22 March 2012 20:00 [Source: ICIS news]
HOUSTON (ICIS)--A dock workers strike in Argentina has crude glycerine shipments clamped, as open vessels line up at the ports to try to handle cargo backlog, traders said on Thursday.
“I have a buyer for veg-kosher crude and I cannot get anything because of the dock strike in Argentina,” one trader said today.
The strike at the river ports around San Lorenzo occurred in early February.
But the situation affected about half of Argentina’s soybean crush and export capability, according to news media sources.
However, a shipping source said freight rates in the region were normal and vessel traffic appeared to be moving smoothly by Thursday afternoon.
Facilities and crushing plants for Cargill, Bunge, Molinos Rio de la Plata, Vicentin, Noble and Louis Dreyfus were affected.
Cargill and Louis Dreyfus, among others, export crude glycerine from biodiesel production near the ports of San Lorenzo and Rosario. Most of the crude glycerine is veg-kosher material destined for Europe, but some shipments are sent into the US.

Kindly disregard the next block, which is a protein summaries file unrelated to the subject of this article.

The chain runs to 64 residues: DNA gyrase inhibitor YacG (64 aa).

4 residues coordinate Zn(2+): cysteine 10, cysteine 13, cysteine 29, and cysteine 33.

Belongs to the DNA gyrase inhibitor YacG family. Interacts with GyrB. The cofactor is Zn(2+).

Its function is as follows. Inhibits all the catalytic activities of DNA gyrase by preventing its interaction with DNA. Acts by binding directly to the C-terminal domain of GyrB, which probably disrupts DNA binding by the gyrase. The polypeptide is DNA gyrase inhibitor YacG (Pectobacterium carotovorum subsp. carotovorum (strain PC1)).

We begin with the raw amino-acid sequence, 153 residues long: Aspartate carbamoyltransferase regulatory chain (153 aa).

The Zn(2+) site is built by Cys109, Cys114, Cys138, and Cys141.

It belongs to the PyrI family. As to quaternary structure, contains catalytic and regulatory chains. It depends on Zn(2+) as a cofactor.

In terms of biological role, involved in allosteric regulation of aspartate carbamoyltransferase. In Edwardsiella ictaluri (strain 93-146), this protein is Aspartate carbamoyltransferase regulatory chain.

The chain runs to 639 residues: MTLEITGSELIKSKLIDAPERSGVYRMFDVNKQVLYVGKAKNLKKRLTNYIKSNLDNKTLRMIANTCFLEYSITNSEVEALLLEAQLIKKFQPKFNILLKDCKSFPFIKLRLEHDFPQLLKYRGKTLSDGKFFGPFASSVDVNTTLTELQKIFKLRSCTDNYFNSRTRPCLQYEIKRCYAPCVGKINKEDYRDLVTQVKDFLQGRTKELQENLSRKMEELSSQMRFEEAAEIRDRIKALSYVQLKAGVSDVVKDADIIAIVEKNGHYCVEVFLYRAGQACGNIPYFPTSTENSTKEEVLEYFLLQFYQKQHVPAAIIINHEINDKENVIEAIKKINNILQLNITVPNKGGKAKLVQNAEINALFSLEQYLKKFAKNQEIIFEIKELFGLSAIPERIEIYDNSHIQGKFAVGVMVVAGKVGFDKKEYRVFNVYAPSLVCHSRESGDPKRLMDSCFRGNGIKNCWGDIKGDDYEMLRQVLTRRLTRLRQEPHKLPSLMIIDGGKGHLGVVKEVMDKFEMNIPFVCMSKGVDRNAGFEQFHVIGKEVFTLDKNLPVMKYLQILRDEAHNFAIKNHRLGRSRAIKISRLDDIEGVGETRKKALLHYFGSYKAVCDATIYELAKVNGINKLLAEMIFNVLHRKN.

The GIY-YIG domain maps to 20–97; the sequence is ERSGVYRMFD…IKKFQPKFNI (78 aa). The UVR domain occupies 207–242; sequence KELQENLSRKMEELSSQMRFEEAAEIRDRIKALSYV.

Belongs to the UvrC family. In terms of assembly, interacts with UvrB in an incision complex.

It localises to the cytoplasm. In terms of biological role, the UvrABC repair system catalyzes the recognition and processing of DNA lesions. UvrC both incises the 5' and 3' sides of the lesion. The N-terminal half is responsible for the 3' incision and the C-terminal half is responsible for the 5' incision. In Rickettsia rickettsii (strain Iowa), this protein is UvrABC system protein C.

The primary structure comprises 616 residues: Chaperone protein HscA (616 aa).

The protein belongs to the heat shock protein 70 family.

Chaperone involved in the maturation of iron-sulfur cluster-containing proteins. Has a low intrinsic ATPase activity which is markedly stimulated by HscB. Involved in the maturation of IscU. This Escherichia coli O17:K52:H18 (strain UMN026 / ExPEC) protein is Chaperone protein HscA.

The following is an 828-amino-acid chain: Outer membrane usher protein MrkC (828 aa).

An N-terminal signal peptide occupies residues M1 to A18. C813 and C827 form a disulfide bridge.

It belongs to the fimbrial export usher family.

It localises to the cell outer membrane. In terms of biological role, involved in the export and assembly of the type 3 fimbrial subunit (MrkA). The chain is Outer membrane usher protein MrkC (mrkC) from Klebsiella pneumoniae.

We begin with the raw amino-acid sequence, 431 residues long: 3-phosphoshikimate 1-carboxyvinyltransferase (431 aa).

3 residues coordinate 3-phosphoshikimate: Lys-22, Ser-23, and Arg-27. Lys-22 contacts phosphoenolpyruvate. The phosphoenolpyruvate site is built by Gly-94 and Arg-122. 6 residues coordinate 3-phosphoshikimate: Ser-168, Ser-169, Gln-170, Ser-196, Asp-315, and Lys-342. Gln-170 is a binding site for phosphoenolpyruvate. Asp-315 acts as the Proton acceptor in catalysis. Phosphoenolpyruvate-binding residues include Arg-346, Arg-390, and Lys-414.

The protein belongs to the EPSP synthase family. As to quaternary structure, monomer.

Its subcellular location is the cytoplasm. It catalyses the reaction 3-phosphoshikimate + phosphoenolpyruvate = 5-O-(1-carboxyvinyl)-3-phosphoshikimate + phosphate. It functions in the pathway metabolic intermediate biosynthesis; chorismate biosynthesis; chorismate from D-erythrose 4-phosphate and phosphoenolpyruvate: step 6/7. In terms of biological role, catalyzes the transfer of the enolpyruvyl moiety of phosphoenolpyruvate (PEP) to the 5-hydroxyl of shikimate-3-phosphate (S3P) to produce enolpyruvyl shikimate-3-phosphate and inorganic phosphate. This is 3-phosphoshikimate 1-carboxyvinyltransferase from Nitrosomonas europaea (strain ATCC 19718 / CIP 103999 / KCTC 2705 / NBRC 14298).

Meanwhile, labour strikes continued on Thursday at a number of grain ports in Argentina.
Sources with the Argentine Biofuels Chamber (CARBIO) said no biofuels companies have been affected by the strikes, and have so far used their stockpiles of soybean oil to continue production.
But some of the biofuels producers might be forced to halt operations if the strikes continue for long, sources said.
The Argentine Transport Federation (Fetra), which includes most of the truck drivers and companies that distribute Argentina’s grain, began to strike on Monday.
Fetra said there were protests in 350 locations in Argentina’s grain-producing regions, blocking access to port terminals and routes.
The strike has affected grain transport in the provinces of Santa Fe, Buenos Aires, Cordoba, Santiago del Estero, Entre Rios, Corrientes, La Pampa and San Luis.
Fetra workers also blocked access to the industrial areas near Rosario city, in Santa Fe province, where companies like Bunge, Cargill or Louis Dreyfus have their grain processing plants.
Additional reporting by Paula Krizanovic
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